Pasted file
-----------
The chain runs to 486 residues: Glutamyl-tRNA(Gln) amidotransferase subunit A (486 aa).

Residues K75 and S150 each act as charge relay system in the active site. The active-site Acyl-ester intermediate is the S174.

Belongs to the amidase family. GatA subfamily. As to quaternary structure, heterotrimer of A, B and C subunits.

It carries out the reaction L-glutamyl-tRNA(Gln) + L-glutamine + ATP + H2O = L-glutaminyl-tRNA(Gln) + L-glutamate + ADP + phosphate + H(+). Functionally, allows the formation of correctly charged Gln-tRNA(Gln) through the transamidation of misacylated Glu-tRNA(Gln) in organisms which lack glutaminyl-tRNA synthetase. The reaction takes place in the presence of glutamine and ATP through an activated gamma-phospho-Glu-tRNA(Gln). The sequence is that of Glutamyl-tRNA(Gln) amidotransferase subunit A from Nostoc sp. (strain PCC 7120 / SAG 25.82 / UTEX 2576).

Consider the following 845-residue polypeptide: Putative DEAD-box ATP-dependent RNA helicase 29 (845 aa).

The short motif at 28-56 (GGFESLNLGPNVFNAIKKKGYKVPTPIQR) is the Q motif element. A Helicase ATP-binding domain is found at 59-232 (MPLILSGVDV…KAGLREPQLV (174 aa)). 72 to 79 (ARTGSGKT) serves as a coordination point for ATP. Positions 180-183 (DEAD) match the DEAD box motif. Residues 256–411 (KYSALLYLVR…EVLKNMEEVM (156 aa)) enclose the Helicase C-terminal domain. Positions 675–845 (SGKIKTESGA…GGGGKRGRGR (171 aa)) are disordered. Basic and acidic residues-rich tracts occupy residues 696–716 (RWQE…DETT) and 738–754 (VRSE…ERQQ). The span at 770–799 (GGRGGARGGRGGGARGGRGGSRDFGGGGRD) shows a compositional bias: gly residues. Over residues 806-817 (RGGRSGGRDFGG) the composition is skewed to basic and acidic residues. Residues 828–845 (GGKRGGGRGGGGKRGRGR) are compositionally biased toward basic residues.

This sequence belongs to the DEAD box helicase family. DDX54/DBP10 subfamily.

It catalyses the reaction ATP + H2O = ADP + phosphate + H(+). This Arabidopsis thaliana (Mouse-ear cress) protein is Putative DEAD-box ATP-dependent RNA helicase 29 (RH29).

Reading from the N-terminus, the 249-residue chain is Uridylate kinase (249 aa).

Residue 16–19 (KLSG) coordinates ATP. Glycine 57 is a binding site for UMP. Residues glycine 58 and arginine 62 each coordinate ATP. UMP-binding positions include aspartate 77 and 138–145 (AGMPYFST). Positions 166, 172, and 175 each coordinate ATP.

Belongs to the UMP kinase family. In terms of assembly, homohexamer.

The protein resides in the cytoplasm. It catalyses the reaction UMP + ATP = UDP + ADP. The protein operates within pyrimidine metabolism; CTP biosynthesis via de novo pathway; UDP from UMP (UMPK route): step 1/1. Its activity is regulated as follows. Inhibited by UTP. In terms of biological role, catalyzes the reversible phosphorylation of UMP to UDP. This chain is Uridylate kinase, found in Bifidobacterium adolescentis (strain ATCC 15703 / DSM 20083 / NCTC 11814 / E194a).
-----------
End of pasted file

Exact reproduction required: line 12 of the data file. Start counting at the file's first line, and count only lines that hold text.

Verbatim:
The protein resides in the cytoplasm. It catalyses the reaction UMP + ATP = UDP + ADP. The protein operates within pyrimidine metabolism; CTP biosynthesis via de novo pathway; UDP from UMP (UMPK route): step 1/1. Its activity is regulated as follows. Inhibited by UTP. In terms of biological role, catalyzes the reversible phosphorylation of UMP to UDP. This chain is Uridylate kinase, found in Bifidobacterium adolescentis (strain ATCC 15703 / DSM 20083 / NCTC 11814 / E194a).